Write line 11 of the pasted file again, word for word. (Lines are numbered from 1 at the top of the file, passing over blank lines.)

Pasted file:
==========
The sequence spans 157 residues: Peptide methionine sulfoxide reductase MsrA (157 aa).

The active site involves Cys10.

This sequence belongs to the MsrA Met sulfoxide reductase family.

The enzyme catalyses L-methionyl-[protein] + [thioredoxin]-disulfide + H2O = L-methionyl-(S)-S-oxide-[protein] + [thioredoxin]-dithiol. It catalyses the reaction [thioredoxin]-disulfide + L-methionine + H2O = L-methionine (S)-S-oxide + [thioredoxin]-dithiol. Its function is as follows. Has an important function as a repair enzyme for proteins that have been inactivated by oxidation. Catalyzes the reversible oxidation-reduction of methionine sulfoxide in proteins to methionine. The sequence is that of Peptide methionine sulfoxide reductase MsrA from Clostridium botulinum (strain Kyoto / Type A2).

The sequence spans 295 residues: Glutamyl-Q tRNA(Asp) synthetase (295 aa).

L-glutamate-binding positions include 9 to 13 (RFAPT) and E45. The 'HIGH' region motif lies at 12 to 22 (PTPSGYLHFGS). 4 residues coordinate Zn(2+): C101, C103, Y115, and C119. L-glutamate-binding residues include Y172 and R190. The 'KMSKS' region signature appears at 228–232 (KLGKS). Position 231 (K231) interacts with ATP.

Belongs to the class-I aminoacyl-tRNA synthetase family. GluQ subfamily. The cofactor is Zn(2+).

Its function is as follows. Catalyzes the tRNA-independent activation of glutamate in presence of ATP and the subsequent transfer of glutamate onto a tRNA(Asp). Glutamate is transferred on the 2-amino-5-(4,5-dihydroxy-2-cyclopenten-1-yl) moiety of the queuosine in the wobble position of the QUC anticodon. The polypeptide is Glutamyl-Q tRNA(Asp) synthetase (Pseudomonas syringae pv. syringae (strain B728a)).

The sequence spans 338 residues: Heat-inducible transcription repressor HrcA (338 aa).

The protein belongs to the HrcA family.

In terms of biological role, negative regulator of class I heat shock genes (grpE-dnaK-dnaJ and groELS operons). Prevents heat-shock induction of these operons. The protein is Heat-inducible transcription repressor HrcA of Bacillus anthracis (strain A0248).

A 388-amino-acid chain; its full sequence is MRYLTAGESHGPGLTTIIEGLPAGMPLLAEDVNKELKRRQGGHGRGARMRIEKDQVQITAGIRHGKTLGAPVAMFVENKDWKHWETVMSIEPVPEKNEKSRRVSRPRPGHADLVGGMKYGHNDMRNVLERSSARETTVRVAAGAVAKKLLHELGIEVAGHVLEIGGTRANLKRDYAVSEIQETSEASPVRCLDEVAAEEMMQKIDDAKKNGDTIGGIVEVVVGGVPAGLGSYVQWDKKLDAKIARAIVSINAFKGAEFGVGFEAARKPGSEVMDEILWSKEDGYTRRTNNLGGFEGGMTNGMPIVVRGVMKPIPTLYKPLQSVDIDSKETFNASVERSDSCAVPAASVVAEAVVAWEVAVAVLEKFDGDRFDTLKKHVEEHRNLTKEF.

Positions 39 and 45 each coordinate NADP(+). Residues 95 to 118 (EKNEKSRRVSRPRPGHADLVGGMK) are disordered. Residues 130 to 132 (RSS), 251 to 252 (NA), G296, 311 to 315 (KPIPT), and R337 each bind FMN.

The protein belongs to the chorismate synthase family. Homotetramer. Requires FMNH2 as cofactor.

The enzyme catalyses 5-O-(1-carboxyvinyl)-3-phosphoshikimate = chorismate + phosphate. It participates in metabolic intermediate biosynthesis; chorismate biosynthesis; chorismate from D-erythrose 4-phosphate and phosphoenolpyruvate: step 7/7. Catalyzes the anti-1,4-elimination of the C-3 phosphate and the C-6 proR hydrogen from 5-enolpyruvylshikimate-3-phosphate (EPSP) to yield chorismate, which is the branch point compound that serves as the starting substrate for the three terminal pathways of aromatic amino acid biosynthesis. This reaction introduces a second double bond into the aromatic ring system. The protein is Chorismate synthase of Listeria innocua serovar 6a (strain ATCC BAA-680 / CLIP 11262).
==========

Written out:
In terms of biological role, negative regulator of class I heat shock genes (grpE-dnaK-dnaJ and groELS operons). Prevents heat-shock induction of these operons. The protein is Heat-inducible transcription repressor HrcA of Bacillus anthracis (strain A0248).